Does Scala deserve a defense?
Why cant there be peace between Scala haters and Scala lovers? Hartmut Schlosser weighs in with his take on the rationale behind programming language battles.
It’s always refreshing to see cool and rational
techies dropping their poker faces and exposing the true passions
that simmer beneath. Case in point: When it comes to the defense of
a cherished tool, whether that be Eclipse, IntelliJ or NetBeans,
tempers often run high.
Evangelists can find themselves drawn into charged
duels when it comes to promoting “their” solution of choice – from
Spring versus Java EE, to OSGi versus Jigsaw, and DSLs versus ULM.
And when it comes to arguing which programming language rules them
or Scala- all reasoned, factual arguments can go out of the
Perhaps we should take a note from sociologist Pierre
Bourdieu, who brilliant surmised in “Distinction: A Social Critique
of the Judgement of Taste” how seemingly genuine personal traits
such as gestures, pronunciation, aesthetic taste, eating habits or
preferred music serve to reinforce social groups, to the field of
The betting would be that many of those offering
seemingly “objective” arguments for the use of a technology are
often hiding “subjective” attempts to exclude something or someone.
This would go a long way to explain all those negative blog posts
slating a competing technology, and why there are so many Scala
hate posts flying around.
Scala has just turned ten – and, over the past
decade, Martin Odersky’s programming language has become one
of the most important JVM languages behind Java, along with
Groovy and Clojure. The success of Scala is remarkable, and the
number of Scala projects productively employed in the industry only
continues to grow.
Do you remember?
There was a good deal of euphoria about Scala in its
early years – finally, innovation had returned to the JVM platform!
Scala was, to us Java people, a language that was envied by
adherents of other platforms (weren’t PHP Traits inspired by
In the midst of this Scala hype though, obviously
there were also plenty of critics – people who didn’t especially
like the often broken backward compatibility, and the less
convincing tooling – certainly legitimate points, which have
been much improved upon today.
Emotionally, the debate about Scala started no later
than 2011, when Stephen Colebourne used the withdrawal of
enterprise social network provider Yammer from Scala to drive
a real campaign against the language.
Since then, blog posts weighing up the relative pros
and cons of Scala pop up frequently. Nikita Ivanov (Grid Grain)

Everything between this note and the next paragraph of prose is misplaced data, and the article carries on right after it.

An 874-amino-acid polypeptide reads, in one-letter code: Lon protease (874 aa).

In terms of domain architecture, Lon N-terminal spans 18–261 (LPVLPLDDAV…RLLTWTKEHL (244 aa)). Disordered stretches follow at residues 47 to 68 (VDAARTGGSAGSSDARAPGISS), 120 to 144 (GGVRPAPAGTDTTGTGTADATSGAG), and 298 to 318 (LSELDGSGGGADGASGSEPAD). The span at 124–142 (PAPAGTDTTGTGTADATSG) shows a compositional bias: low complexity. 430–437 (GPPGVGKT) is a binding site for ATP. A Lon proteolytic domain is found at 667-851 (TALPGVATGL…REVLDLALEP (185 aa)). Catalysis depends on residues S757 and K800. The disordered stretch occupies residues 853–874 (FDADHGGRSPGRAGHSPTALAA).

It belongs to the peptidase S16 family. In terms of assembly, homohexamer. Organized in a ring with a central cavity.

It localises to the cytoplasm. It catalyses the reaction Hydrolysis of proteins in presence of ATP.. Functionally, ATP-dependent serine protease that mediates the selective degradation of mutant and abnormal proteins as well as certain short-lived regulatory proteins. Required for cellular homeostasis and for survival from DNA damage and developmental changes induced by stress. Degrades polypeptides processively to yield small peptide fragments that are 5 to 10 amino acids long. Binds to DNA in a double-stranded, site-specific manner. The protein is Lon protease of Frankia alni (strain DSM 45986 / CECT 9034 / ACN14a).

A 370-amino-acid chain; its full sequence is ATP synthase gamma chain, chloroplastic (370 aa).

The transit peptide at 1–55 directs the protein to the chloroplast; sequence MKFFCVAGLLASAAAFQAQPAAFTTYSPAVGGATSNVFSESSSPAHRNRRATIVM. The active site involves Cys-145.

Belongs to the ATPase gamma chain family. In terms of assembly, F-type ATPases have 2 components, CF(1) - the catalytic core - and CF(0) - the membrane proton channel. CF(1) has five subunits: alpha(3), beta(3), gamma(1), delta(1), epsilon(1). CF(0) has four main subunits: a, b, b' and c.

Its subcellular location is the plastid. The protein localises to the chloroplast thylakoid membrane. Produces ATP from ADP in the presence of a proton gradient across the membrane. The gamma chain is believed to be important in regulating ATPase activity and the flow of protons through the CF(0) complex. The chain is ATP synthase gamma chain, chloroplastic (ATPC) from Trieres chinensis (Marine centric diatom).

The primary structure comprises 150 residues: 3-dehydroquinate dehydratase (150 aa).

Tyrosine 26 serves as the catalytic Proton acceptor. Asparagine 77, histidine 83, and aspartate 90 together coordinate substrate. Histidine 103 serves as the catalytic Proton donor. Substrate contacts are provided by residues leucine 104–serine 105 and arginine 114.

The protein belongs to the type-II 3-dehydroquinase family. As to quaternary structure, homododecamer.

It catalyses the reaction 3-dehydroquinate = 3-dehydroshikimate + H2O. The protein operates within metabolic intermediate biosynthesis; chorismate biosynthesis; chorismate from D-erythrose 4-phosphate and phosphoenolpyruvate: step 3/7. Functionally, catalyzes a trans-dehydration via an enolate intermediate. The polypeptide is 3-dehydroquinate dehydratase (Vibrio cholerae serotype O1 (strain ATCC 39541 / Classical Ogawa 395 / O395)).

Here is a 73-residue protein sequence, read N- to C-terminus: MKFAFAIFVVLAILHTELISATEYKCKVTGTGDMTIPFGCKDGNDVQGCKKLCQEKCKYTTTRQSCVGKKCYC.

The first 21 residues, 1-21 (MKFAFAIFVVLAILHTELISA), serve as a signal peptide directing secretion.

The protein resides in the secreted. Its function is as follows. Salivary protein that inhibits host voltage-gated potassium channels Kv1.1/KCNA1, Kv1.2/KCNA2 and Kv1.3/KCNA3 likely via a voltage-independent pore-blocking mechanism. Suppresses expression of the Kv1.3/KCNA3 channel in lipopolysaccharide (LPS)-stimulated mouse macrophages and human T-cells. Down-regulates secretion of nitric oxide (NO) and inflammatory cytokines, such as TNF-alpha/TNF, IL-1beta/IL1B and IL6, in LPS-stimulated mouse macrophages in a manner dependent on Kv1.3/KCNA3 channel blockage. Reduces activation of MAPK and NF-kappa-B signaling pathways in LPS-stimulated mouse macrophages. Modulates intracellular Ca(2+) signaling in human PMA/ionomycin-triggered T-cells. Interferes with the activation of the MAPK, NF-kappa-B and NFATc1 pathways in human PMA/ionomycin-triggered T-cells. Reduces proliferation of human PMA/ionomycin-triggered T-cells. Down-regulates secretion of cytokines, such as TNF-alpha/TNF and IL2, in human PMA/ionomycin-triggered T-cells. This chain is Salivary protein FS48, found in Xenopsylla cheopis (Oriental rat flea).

wrote one recent example “In
Defense of Scala“, chiefly in response to a recent post by
Bozhidar Bozhanov titled “I
Do Not Like Scala”, which railed against the steep learning
curve, cryptic syntax, and slow compilation of the language, among
In his opinion, the poor quality of the SBT build
tools and the Scalaz framework have contributed to the negative
experience of many Scala newbies. Moreover, the Spary.io project
wasn’t an example of the good engineering that one is accustomed to
with Scala itself and in projects such as Scala test, Akka and
In defense of Scala
Well, this “defense” is not very convincing, mainly
because it attributes the supposed “bad feeling towards Scala” on
to relatively minor side projects and does not otherwise entertain
The real question however is answered aptly by Ivanov
in his follow-up post “In
Defense of Scala, part 2“. One commenter raised this
point: “Does Scala need a defense at all?” No, says Ivanov. Scala
needs no defense! Scala is still a brilliant technology that speaks
for itself, and one of the biggest enrichments to the JVM in many
And, the really amazing thing is probably not the
number of critical blog posts about Scala – other new languages
have to deal with similar phenomena after all (see
criticism by Clojure developer Alex
Miller). As a neutral observer, one
wonders just why so many friends of Scala feel the need to make
unwarranted apologies for it, again and again.
Scala in 2014 and beyond
Scala has left its days of hype behind and
professionalized with the Typesafe Stack. In the Technology Radar
by ThoughtWorks, Scala is now in the highest category for languages
The language’s cultural profile is not as a Java
replacement for everyone, but as a highly-scalable language which
provides a great complement to the Java technology stack. Or at
least that’s how Spring founder Rod Johnson, who, since 2012, has
sat in the board of directors of the Scala company Typesafe,
characterized the language at Scala Days last year.
According to Johnson, in five years Scala will have
found its niche, and will mainly be used in traditional enterprise
apps, often in conjunction with Java, as well as in
high-performance consumer apps à la Twitter. What Scala won’t find
however is a level of adoption comparable to Java, with its
millions of users.
Johnson’s recipe for Scala success for better
integrating it into the mainstream was for it to become more
integrated into the Java ecosystem, and to slow the pace of
innovation in terms of new semantic extensions in favor of backward
compatibility, compiler improvements and tooling expansion. More
pragmatism, a greater focus on real-world problems and a more
welcoming attitude towards Scala newbies is what’s required.
These are the screws Scala followers need to readjust
to convince the wider community of Scala’s benefits – on both a
technological and emotional level. What’s not required are any more
all-guns-blazing blog posts rising to its defence.
This is a translation of an article which was
originally published in German on JAXenter.de